Ssu-ma Kuang

Ssu-ma Kuang

(so͞o-mä kwäng), 1018–86, Chinese statesman and historian of the Northern Sung dynasty. He edited the monumental Tzu-chih t'ung-chien [the comprehensive mirror for aid in government], a chronicle of Chinese history from 403 B.C. to A.D. 959. The title indicates the belief that history can serve the present as a mirror of the past so that rulers can avoid the same mistakes. The 12th cent. philosopher Chu HsiChu Hsi
, 1130–1200, Chinese philosopher of Neo-Confucianism. While borrowing heavily from Buddhism, his new metaphysics reinvigorated Confucianism. According to Chu Hsi, the normative principle of human nature is pure and good.
..... Click the link for more information.
 abridged and reworked the materials. Ssu-ma Kuang was a member (with Ou-yang Hsiu and Su Tung-p'oSu Tung-p'o
, 1036–1101, Chinese poet. He was also called Su Shih. Born in present-day Sichuan prov., he was one of a literary family. Su occupied many official posts, rising to president of the board of rites (which regulated imperial ceremonies and worship).
..... Click the link for more information.
) of the conservative bureaucratic party that successfully opposed the reforms of Wang An-shihWang An-shih
, 1021–86, Chinese Sung dynasty statesman. As a chief councilor (1069–74, 1075–76) he directed sweeping administrative and fiscal reforms that drew strong conservative opposition.
..... Click the link for more information.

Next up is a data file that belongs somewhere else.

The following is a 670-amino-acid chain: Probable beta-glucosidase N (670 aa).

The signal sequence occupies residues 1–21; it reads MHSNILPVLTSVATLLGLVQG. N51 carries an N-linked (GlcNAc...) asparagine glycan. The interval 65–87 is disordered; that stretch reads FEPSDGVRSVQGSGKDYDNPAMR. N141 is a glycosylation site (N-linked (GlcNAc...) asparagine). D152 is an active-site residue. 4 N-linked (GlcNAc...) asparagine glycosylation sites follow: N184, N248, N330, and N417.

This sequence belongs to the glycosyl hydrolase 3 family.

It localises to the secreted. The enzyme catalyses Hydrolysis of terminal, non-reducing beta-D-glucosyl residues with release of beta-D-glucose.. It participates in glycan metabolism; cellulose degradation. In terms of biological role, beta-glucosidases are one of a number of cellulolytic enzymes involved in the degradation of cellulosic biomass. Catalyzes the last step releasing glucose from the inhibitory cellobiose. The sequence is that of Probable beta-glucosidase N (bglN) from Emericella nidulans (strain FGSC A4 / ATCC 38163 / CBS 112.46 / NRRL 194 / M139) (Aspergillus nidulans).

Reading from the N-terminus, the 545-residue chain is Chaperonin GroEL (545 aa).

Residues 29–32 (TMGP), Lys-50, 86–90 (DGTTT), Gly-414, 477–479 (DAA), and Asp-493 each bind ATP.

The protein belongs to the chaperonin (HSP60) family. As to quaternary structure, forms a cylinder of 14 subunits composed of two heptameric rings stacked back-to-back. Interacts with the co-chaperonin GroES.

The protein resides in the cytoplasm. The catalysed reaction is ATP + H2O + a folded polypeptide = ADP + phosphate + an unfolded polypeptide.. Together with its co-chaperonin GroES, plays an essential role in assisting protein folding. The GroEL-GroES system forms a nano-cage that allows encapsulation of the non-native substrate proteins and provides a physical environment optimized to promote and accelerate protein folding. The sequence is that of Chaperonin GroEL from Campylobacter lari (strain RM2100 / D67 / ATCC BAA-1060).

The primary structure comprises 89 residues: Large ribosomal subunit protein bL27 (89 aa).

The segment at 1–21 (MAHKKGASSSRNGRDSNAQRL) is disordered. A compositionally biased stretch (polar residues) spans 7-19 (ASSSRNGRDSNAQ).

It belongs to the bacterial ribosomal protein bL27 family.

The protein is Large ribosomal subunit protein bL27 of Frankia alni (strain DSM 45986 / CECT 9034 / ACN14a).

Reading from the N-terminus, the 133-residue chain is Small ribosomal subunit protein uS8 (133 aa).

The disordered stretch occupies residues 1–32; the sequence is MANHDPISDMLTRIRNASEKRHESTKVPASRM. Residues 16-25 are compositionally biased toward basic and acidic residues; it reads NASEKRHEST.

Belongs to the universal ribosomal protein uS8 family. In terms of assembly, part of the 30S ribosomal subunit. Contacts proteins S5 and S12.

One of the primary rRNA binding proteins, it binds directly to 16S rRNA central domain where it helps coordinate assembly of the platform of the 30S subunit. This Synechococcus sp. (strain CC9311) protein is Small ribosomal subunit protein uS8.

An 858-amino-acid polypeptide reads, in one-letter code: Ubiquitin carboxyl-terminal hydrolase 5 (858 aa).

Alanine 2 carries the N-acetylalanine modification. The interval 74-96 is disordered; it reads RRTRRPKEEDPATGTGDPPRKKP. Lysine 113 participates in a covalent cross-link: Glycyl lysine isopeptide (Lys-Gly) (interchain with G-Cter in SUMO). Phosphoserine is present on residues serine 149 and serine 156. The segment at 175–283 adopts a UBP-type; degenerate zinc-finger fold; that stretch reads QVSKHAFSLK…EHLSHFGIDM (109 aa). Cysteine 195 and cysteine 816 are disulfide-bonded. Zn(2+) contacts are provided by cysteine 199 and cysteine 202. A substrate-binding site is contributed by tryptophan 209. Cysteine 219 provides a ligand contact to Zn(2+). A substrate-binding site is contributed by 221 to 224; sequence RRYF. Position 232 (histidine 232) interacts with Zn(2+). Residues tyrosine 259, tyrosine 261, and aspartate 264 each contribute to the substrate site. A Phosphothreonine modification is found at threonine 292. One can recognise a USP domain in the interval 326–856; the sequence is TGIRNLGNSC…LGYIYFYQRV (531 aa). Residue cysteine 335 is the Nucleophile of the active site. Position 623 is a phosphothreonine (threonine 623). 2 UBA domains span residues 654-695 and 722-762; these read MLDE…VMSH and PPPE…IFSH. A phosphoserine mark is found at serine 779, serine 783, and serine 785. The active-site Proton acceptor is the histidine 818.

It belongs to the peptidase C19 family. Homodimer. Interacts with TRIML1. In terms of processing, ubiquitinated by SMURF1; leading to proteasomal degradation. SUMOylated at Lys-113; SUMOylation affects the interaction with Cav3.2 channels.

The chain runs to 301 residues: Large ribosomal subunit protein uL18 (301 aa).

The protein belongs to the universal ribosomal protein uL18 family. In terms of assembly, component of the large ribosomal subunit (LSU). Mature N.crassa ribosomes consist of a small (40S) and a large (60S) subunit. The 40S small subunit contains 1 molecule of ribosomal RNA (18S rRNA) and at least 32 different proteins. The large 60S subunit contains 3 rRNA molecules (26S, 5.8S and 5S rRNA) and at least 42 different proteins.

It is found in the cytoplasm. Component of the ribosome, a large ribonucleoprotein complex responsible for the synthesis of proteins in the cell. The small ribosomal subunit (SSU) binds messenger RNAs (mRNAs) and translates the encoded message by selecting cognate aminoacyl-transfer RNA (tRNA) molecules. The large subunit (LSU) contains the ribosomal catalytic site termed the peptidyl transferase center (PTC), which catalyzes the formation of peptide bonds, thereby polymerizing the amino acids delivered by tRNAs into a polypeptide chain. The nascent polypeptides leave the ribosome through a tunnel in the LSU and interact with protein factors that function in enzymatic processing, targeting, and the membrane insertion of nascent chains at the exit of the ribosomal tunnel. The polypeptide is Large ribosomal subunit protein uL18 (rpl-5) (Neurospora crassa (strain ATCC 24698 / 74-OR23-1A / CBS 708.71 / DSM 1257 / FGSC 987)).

The Columbia Electronic Encyclopedia™ Copyright © 2013, Columbia University Press. Licensed from Columbia University Press. All rights reserved.
The following article is from The Great Soviet Encyclopedia (1979). It might be outdated or ideologically biased.

Ssu-Ma Kuang


Born 1017 or 1019; died 1086. Chinese historian.

The son of a high-ranking functionary, Ssu-ma Kuang was a member of the Hanlin Academy and worked as a censor, historiographer, and governmental adviser. A conservative, he opposed the reforms of Wang An-shih. Ssu-ma Kuang’s major historical work was Tzu chih t’ung-chien (The Comprehensive Mirror for Aid in Government), which encompassed the period from 403 B.C. to A.D. 959; it was compiled in collaboration with Liu Pin, Liu Shu, and Fan Tsu-yu.

The Great Soviet Encyclopedia, 3rd Edition (1970-1979). © 2010 The Gale Group, Inc. All rights reserved.
Mentioned in ?
References in periodicals archive ?
Another article continuing in this vein is the important study on "Chinese Historical Criticism: Liu Chih-chi and Ssu-ma Kuang" (from the now classic symposium volume.
Bol, "Government, Society, and State: On the Political Visions of Ssu-ma Kuang and Wang An-shih," in Robert Hymes and Conrad Schirokauer, eds., Ordering the World: Approaches to State and Society in Sung Dynasty China, (Berkeley, 1993), pp.
Three years later another respected official, Ssu-ma Kuang (1019-1086), made the same appeal.
Ou-yang Hsiu in his writings frequently lamented the failures of former dynasties, while Ssu-ma Kuang's masterpiece, Tzu-chih t'ung-chien (General Mirror for the Aid of Government), is nothing if not didactic and cautionary.
(16) The earliest scholar to point out the impossibility of the Chi An-Kung-sun Hung episode seems to have been Ssu-ma Kuang [CHINESE TEXT NOT REPRODUCIBLE IN ASCII] (1019-1086) in his Tzu-chih t'ung-chien k'ao-i; [CHINESE TEXT NOT REPRODUCIBLE IN ASCII]; see Yu Chia-hsi, "T'ai-shih kung shu wang-p'ien k'ao," 40.
(2 vols., Canberra, 1989) and Achilles Fang's classic work, The Chronicle of the Three Kingdoms (220-265): Chapters 6978 from the Tzu chih t'ung chien of Ssu-ma Kuang (2 vols., Harvard, 1952), they fill the remaining gap of a continuous translation that spans more than a century of China's greatest chronicle history.
She draws on material from two texts by Ssu-ma Kuang (1019-86) and one by Yuan Ts'ai (ca.
Ssu-ma Kuang has another person retort, instead of Tung; see Achilles Fang, trans., The Chronicle of the Three Kingdoms (220-265): Chapters 69-78 from the Tzu Chih T'ung Chien of Ssu-ma Kuang (1019-1086), 2 vols., Harvard-Yenching Inst.